The parents of a 13-year-old accused of killing 10 people in a school shooting in Serbia last year went on trial in the capital Belgrade on Monday.
The massacre last May -- and a second mass shooting a day later -- rocked the Balkan nation, setting off major anti-government demonstrations that coalesced into an opposition coalition that stood in recent elections.
The teenager, now in a mental hospital, shot nine of his classmates and a security guard at his Belgrade school with his father's weapons.
Prosecutors say the father had trained the boy to shoot, did not properly secure his weapons and ammunition, and allowed his son to hide a handgun and 92 bullets in his backpack that he later used in the shooting.
He is also charged with a "serious act against general safety", while the mother is accused of illegal possession of ammunition.
"I expect a legal and fair trial, at the end of which the court will convict the defendants of the criminal offences against them," chief prosecutor Nenad Stefanovic told Serbian broadcaster RTS on Monday.
Both parents pleaded not guilty to the charges, according to the broadcaster.
Prosecutors have also charged the head of a Serbian shooting club and an instructor for providing false testimony.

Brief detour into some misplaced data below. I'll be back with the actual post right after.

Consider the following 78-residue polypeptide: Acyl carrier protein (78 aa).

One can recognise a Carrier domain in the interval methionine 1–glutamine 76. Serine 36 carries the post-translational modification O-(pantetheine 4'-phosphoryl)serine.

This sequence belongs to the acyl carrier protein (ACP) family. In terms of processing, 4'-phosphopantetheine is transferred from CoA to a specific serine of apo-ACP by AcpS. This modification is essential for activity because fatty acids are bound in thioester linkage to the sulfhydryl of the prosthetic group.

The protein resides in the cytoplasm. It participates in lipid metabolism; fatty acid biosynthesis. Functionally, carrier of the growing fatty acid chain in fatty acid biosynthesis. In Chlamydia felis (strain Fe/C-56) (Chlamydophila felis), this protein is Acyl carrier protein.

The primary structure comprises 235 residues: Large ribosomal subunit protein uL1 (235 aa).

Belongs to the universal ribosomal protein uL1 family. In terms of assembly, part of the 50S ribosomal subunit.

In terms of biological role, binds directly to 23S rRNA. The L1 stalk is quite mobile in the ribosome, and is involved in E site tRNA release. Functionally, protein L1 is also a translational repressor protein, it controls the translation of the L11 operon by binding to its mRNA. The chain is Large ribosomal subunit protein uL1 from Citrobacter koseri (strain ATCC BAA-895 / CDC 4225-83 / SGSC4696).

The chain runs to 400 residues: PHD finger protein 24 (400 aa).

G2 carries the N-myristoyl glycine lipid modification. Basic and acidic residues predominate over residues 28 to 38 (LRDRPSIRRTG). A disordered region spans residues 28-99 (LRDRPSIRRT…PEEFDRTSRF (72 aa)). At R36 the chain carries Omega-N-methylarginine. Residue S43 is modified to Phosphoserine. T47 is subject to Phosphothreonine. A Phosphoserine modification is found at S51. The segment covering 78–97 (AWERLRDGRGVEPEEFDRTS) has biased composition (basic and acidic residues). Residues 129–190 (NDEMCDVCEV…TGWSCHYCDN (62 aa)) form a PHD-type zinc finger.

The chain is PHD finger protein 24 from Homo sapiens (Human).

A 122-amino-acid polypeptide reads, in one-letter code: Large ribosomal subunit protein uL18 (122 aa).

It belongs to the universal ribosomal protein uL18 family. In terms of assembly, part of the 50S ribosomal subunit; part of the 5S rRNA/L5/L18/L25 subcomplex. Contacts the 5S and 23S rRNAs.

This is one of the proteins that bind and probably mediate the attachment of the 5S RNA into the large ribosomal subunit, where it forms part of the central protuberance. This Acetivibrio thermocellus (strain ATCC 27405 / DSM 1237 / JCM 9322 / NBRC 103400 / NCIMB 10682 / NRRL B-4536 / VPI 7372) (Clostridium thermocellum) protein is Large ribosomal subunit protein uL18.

The boy was 13 at the time of the attack, making him not criminally liable under Serbian law.
The trial will be held behind closed doors, the court announced on Monday, preventing the press and members of the public from attending the proceedings.
The decision was denounced by Irina Borovic, the lawyer representing the parents.
"We hope that the court will reconsider this decision during the trial and that the public will be informed," Borovic told local media.
- 'Disarm' pledge -
As the trial, began the 21-year-old suspect in the second killing spree was formally charged with murdering nine people and wounding 14 others on a rampage across three villages.
The 23 victims were mown down with an automatic weapon in a series of drive-by shootings around the village of Mladenovac, around 60 kilometres (37 miles) south of the capital.
RTS reported that the suspected gunman also faced charges of kidnapping and illegal possession of weapons.
Serbia has one of the highest gun ownership rates in the world, with 39 firearms for every 100 civilians, according to the Small Arms Survey project.
After the shootings, President Aleksandar Vucic vowed to "disarm" the nation with an ambitious plan that would crack down on both legal and illicit firearms.
Despite the pledge, the shootings sparked huge anti-government protests as tens of thousands called for the resignation of top officials and an end to the glorification of violence and gangster culture in the media.
Vucic largely dismissed the protests as a "political" stunt, and peddled conspiracy theories about foreign powers allegedly orchestrating the rallies.